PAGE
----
China’s Ministry of Commerce has relaxed rules to make it much easier for Chinese companies to win approval to invest overseas, in the country’s latest move to encourage its companies to go abroad.
China, the world’s No. 3 economy and the biggest foreign owner of US Treasury bonds, is keen to diversify the investments made using its nearly $2 trillion pool of foreign-exchange reserves, the world’s biggest.
Although China is also turning more cautious in overseas investment after the global financial crisis left some firms nursing heavy losses in overseas acquisitions, outbound mergers and acquisitions by Chinese companies still leapt 64% last year to $47.8 billion, Thomson Reuters data showed.
Now according to new rules that take effect on May 1, local authorities under the Ministry of Commerce will have the power to give approval for most corporate overseas investment projects, the ministry said in rules published late on Monday on its website, www.mofcom.gov.cn.
The ministry will only retain the power to give approval for corporate overseas investment worth $100 million and above for a single project or investment in a country that does not have diplomatic relations with China, the rules said.
The rules apply to the establishment, mergers and acquisitions of only non-financial companies, the ministry said.
The official Shanghai Securities News said on Tuesday the changes meant 85% of Chinese foreign investment projects would be approved by local commerce authorities when the new rules come into effect.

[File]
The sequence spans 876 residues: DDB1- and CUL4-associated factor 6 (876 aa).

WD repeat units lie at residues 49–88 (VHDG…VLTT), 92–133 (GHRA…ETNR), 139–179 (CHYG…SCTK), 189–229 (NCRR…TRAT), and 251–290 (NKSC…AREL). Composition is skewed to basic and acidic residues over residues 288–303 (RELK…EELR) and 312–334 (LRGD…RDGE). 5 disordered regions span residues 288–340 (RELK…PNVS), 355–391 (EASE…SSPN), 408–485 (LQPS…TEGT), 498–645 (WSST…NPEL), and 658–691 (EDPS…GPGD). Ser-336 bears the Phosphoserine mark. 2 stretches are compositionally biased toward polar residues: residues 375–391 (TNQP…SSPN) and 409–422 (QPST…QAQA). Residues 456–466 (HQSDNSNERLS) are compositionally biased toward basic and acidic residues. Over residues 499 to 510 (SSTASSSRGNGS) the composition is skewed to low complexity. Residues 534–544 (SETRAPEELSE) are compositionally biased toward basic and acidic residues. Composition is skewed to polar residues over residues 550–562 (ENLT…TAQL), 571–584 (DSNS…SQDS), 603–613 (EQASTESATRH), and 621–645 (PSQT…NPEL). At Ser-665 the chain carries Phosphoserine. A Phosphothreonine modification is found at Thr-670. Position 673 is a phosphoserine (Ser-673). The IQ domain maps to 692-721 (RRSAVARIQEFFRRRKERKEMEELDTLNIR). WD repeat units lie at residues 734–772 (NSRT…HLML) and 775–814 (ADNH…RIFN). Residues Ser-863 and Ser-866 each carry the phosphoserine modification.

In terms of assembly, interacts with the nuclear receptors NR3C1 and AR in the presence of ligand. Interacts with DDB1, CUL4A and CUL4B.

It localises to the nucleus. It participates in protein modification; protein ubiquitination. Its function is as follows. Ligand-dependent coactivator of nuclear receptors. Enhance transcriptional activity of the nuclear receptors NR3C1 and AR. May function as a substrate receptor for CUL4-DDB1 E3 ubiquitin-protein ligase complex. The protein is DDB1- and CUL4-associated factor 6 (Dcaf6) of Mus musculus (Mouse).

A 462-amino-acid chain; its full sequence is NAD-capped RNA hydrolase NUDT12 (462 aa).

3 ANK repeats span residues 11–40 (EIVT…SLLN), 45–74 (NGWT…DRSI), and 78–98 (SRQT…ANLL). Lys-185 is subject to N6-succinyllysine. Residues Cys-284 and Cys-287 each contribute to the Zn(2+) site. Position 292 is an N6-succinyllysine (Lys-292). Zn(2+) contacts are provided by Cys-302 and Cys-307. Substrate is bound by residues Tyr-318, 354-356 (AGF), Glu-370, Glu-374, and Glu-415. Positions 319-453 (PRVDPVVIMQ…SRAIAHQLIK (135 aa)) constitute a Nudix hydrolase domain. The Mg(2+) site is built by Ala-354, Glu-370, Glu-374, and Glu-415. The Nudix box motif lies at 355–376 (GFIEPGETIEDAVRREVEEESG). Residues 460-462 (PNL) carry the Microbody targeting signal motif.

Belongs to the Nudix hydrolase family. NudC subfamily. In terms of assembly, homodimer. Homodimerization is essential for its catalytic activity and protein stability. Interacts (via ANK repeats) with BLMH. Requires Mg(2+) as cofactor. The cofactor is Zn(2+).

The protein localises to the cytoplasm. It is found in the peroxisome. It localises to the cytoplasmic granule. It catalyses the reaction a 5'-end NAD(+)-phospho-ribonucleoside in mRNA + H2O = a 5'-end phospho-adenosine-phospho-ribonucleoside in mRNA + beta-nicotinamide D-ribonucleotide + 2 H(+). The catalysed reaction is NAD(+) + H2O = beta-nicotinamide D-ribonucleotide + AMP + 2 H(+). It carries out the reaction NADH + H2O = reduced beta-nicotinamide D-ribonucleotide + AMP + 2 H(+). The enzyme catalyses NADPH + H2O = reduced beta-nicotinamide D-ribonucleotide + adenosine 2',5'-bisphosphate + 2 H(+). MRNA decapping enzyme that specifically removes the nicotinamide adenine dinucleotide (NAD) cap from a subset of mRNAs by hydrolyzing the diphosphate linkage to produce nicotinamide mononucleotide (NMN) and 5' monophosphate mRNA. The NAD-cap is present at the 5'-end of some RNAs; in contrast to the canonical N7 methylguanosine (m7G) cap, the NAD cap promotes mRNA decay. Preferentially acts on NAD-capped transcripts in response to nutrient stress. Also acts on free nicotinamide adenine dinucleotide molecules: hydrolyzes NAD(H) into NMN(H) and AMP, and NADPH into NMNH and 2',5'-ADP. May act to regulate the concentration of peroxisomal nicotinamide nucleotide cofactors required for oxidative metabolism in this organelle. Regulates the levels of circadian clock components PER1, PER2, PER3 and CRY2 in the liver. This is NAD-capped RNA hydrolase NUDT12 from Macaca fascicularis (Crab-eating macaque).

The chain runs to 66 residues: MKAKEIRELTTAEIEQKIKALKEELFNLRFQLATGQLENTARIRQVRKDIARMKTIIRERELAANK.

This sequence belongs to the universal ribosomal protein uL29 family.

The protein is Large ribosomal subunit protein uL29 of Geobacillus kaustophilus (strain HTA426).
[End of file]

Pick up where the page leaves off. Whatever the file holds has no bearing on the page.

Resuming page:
The newspaper also quoted the ministry’s spokesman, Yao Jian, as saying that most corporate overseas investment projects would be approved within three days of their application.
On March 5, Beijing also promulgated new regulations to devolve some authority for approving more foreign investment projects to local authorities, making it easier for foreign investors to set up shop in China.
Under these regulations, merger deals involving foreign investment in China in most sectors with a price tag below $100 million only need approval from local commerce authorities, rather than the ministry. Sectors where foreign investment is “forbidden” or “restricted” are excluded from the changes.
The easing comes amid a slowdown in inflows of foreign direct investment (FDI). China drew $13.37 billion in FDI in the first two months of this year, 26.2% less than in the same period in 2008. (Reuters)